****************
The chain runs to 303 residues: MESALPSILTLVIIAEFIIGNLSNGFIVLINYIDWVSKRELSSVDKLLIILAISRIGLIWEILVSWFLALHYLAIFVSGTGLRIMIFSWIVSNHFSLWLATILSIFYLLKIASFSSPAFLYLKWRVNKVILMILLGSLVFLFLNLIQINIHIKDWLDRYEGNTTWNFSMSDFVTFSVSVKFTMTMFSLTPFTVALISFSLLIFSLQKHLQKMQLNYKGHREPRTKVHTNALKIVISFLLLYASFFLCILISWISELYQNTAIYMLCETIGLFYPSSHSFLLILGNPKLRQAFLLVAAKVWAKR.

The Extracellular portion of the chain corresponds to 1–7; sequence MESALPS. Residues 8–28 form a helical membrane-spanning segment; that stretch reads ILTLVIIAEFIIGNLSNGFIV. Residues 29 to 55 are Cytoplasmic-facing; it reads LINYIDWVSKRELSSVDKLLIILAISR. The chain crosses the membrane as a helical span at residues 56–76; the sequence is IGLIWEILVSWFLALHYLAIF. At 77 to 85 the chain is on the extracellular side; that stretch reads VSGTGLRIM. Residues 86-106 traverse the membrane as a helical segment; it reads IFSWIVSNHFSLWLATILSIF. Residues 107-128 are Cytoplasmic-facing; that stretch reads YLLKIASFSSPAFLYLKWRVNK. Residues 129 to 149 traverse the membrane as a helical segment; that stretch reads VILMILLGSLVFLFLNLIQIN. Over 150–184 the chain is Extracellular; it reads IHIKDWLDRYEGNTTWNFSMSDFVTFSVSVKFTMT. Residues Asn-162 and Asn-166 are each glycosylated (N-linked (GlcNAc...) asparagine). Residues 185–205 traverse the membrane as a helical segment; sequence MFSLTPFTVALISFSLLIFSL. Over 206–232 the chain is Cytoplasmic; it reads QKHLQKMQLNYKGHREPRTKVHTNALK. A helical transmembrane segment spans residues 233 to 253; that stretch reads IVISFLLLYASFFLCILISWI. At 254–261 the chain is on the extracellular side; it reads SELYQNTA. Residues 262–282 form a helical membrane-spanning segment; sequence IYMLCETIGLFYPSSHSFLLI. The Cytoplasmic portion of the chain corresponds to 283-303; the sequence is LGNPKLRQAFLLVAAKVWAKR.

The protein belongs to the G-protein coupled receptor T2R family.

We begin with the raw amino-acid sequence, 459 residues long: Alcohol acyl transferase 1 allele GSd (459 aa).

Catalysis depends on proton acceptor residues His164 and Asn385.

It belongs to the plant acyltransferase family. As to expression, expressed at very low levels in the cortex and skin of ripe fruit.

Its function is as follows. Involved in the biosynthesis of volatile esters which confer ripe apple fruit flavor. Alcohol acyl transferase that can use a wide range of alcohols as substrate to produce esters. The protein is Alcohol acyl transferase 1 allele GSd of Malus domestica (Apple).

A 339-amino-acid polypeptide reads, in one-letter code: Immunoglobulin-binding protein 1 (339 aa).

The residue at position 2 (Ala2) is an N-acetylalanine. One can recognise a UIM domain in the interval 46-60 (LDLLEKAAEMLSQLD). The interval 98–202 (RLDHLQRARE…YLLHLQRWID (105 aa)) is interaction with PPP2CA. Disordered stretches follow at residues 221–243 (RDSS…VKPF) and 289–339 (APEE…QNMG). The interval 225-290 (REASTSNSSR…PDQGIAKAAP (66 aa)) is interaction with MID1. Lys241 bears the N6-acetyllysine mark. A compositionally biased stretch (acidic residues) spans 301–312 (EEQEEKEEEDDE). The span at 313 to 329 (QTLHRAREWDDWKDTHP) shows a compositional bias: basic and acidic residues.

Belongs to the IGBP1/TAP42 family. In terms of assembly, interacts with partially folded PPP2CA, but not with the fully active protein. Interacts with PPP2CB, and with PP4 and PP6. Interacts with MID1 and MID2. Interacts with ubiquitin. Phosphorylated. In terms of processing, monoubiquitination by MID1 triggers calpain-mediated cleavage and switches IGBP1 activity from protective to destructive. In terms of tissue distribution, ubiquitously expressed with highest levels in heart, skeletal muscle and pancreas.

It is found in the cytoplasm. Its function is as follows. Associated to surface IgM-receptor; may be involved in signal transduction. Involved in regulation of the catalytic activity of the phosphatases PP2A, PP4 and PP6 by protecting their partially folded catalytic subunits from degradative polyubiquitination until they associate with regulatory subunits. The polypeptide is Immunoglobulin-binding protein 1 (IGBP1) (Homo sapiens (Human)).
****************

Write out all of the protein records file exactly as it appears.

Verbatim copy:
The chain runs to 303 residues: MESALPSILTLVIIAEFIIGNLSNGFIVLINYIDWVSKRELSSVDKLLIILAISRIGLIWEILVSWFLALHYLAIFVSGTGLRIMIFSWIVSNHFSLWLATILSIFYLLKIASFSSPAFLYLKWRVNKVILMILLGSLVFLFLNLIQINIHIKDWLDRYEGNTTWNFSMSDFVTFSVSVKFTMTMFSLTPFTVALISFSLLIFSLQKHLQKMQLNYKGHREPRTKVHTNALKIVISFLLLYASFFLCILISWISELYQNTAIYMLCETIGLFYPSSHSFLLILGNPKLRQAFLLVAAKVWAKR.

The Extracellular portion of the chain corresponds to 1–7; sequence MESALPS. Residues 8–28 form a helical membrane-spanning segment; that stretch reads ILTLVIIAEFIIGNLSNGFIV. Residues 29 to 55 are Cytoplasmic-facing; it reads LINYIDWVSKRELSSVDKLLIILAISR. The chain crosses the membrane as a helical span at residues 56–76; the sequence is IGLIWEILVSWFLALHYLAIF. At 77 to 85 the chain is on the extracellular side; that stretch reads VSGTGLRIM. Residues 86-106 traverse the membrane as a helical segment; it reads IFSWIVSNHFSLWLATILSIF. Residues 107-128 are Cytoplasmic-facing; that stretch reads YLLKIASFSSPAFLYLKWRVNK. Residues 129 to 149 traverse the membrane as a helical segment; that stretch reads VILMILLGSLVFLFLNLIQIN. Over 150–184 the chain is Extracellular; it reads IHIKDWLDRYEGNTTWNFSMSDFVTFSVSVKFTMT. Residues Asn-162 and Asn-166 are each glycosylated (N-linked (GlcNAc...) asparagine). Residues 185–205 traverse the membrane as a helical segment; sequence MFSLTPFTVALISFSLLIFSL. Over 206–232 the chain is Cytoplasmic; it reads QKHLQKMQLNYKGHREPRTKVHTNALK. A helical transmembrane segment spans residues 233 to 253; that stretch reads IVISFLLLYASFFLCILISWI. At 254–261 the chain is on the extracellular side; it reads SELYQNTA. Residues 262–282 form a helical membrane-spanning segment; sequence IYMLCETIGLFYPSSHSFLLI. The Cytoplasmic portion of the chain corresponds to 283-303; the sequence is LGNPKLRQAFLLVAAKVWAKR.

The protein belongs to the G-protein coupled receptor T2R family.

We begin with the raw amino-acid sequence, 459 residues long: Alcohol acyl transferase 1 allele GSd (459 aa).

Catalysis depends on proton acceptor residues His164 and Asn385.

It belongs to the plant acyltransferase family. As to expression, expressed at very low levels in the cortex and skin of ripe fruit.

Its function is as follows. Involved in the biosynthesis of volatile esters which confer ripe apple fruit flavor. Alcohol acyl transferase that can use a wide range of alcohols as substrate to produce esters. The protein is Alcohol acyl transferase 1 allele GSd of Malus domestica (Apple).

A 339-amino-acid polypeptide reads, in one-letter code: Immunoglobulin-binding protein 1 (339 aa).

The residue at position 2 (Ala2) is an N-acetylalanine. One can recognise a UIM domain in the interval 46-60 (LDLLEKAAEMLSQLD). The interval 98–202 (RLDHLQRARE…YLLHLQRWID (105 aa)) is interaction with PPP2CA. Disordered stretches follow at residues 221–243 (RDSS…VKPF) and 289–339 (APEE…QNMG). The interval 225-290 (REASTSNSSR…PDQGIAKAAP (66 aa)) is interaction with MID1. Lys241 bears the N6-acetyllysine mark. A compositionally biased stretch (acidic residues) spans 301–312 (EEQEEKEEEDDE). The span at 313 to 329 (QTLHRAREWDDWKDTHP) shows a compositional bias: basic and acidic residues.

Belongs to the IGBP1/TAP42 family. In terms of assembly, interacts with partially folded PPP2CA, but not with the fully active protein. Interacts with PPP2CB, and with PP4 and PP6. Interacts with MID1 and MID2. Interacts with ubiquitin. Phosphorylated. In terms of processing, monoubiquitination by MID1 triggers calpain-mediated cleavage and switches IGBP1 activity from protective to destructive. In terms of tissue distribution, ubiquitously expressed with highest levels in heart, skeletal muscle and pancreas.

It is found in the cytoplasm. Its function is as follows. Associated to surface IgM-receptor; may be involved in signal transduction. Involved in regulation of the catalytic activity of the phosphatases PP2A, PP4 and PP6 by protecting their partially folded catalytic subunits from degradative polyubiquitination until they associate with regulatory subunits. The polypeptide is Immunoglobulin-binding protein 1 (IGBP1) (Homo sapiens (Human)).